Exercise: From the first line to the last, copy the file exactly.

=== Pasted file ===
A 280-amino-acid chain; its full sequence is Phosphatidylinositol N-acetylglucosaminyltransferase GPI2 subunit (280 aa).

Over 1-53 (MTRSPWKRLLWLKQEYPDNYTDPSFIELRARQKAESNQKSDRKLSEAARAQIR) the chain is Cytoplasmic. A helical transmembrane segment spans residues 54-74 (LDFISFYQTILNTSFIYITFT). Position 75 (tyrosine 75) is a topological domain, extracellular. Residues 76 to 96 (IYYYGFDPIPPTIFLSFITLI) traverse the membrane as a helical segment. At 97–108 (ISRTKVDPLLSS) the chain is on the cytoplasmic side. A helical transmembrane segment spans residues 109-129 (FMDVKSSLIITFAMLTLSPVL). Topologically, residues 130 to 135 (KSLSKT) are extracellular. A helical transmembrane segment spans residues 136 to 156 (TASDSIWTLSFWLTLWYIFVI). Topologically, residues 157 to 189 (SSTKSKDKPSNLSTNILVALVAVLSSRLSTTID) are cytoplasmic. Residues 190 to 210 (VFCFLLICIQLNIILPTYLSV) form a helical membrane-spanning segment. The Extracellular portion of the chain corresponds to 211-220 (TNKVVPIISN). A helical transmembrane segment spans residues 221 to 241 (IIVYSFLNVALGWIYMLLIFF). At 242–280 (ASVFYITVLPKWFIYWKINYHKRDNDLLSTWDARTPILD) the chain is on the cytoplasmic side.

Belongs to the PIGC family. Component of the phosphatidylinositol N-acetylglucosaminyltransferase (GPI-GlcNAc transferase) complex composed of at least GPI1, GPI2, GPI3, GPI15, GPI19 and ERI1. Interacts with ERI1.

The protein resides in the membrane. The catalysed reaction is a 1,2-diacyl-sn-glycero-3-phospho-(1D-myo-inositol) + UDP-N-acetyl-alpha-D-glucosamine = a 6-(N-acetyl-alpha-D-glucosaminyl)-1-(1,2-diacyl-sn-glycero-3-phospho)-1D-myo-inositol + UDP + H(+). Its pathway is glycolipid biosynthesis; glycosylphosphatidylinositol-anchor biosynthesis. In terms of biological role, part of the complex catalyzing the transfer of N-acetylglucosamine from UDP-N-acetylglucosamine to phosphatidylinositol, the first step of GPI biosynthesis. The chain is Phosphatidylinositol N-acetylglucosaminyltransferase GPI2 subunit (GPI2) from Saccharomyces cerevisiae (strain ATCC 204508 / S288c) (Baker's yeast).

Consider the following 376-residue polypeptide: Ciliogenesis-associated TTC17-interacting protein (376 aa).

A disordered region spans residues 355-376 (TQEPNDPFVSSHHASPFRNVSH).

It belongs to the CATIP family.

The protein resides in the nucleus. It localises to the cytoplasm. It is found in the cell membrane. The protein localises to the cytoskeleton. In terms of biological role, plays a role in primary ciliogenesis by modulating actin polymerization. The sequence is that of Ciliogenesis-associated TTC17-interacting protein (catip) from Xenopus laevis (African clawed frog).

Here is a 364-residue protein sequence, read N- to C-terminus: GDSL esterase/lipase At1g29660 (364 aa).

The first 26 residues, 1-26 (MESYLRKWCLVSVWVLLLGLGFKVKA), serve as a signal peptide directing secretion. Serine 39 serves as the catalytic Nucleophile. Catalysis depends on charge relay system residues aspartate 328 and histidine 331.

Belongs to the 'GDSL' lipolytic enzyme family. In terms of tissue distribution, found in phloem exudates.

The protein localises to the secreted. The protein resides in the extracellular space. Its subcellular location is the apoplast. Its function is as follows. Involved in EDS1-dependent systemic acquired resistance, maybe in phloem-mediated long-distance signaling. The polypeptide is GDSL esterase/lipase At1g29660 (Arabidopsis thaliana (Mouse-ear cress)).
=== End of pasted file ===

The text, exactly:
A 280-amino-acid chain; its full sequence is Phosphatidylinositol N-acetylglucosaminyltransferase GPI2 subunit (280 aa).

Over 1-53 (MTRSPWKRLLWLKQEYPDNYTDPSFIELRARQKAESNQKSDRKLSEAARAQIR) the chain is Cytoplasmic. A helical transmembrane segment spans residues 54-74 (LDFISFYQTILNTSFIYITFT). Position 75 (tyrosine 75) is a topological domain, extracellular. Residues 76 to 96 (IYYYGFDPIPPTIFLSFITLI) traverse the membrane as a helical segment. At 97–108 (ISRTKVDPLLSS) the chain is on the cytoplasmic side. A helical transmembrane segment spans residues 109-129 (FMDVKSSLIITFAMLTLSPVL). Topologically, residues 130 to 135 (KSLSKT) are extracellular. A helical transmembrane segment spans residues 136 to 156 (TASDSIWTLSFWLTLWYIFVI). Topologically, residues 157 to 189 (SSTKSKDKPSNLSTNILVALVAVLSSRLSTTID) are cytoplasmic. Residues 190 to 210 (VFCFLLICIQLNIILPTYLSV) form a helical membrane-spanning segment. The Extracellular portion of the chain corresponds to 211-220 (TNKVVPIISN). A helical transmembrane segment spans residues 221 to 241 (IIVYSFLNVALGWIYMLLIFF). At 242–280 (ASVFYITVLPKWFIYWKINYHKRDNDLLSTWDARTPILD) the chain is on the cytoplasmic side.

Belongs to the PIGC family. Component of the phosphatidylinositol N-acetylglucosaminyltransferase (GPI-GlcNAc transferase) complex composed of at least GPI1, GPI2, GPI3, GPI15, GPI19 and ERI1. Interacts with ERI1.

The protein resides in the membrane. The catalysed reaction is a 1,2-diacyl-sn-glycero-3-phospho-(1D-myo-inositol) + UDP-N-acetyl-alpha-D-glucosamine = a 6-(N-acetyl-alpha-D-glucosaminyl)-1-(1,2-diacyl-sn-glycero-3-phospho)-1D-myo-inositol + UDP + H(+). Its pathway is glycolipid biosynthesis; glycosylphosphatidylinositol-anchor biosynthesis. In terms of biological role, part of the complex catalyzing the transfer of N-acetylglucosamine from UDP-N-acetylglucosamine to phosphatidylinositol, the first step of GPI biosynthesis. The chain is Phosphatidylinositol N-acetylglucosaminyltransferase GPI2 subunit (GPI2) from Saccharomyces cerevisiae (strain ATCC 204508 / S288c) (Baker's yeast).

Consider the following 376-residue polypeptide: Ciliogenesis-associated TTC17-interacting protein (376 aa).

A disordered region spans residues 355-376 (TQEPNDPFVSSHHASPFRNVSH).

It belongs to the CATIP family.

The protein resides in the nucleus. It localises to the cytoplasm. It is found in the cell membrane. The protein localises to the cytoskeleton. In terms of biological role, plays a role in primary ciliogenesis by modulating actin polymerization. The sequence is that of Ciliogenesis-associated TTC17-interacting protein (catip) from Xenopus laevis (African clawed frog).

Here is a 364-residue protein sequence, read N- to C-terminus: GDSL esterase/lipase At1g29660 (364 aa).

The first 26 residues, 1-26 (MESYLRKWCLVSVWVLLLGLGFKVKA), serve as a signal peptide directing secretion. Serine 39 serves as the catalytic Nucleophile. Catalysis depends on charge relay system residues aspartate 328 and histidine 331.

Belongs to the 'GDSL' lipolytic enzyme family. In terms of tissue distribution, found in phloem exudates.

The protein localises to the secreted. The protein resides in the extracellular space. Its subcellular location is the apoplast. Its function is as follows. Involved in EDS1-dependent systemic acquired resistance, maybe in phloem-mediated long-distance signaling. The polypeptide is GDSL esterase/lipase At1g29660 (Arabidopsis thaliana (Mouse-ear cress)).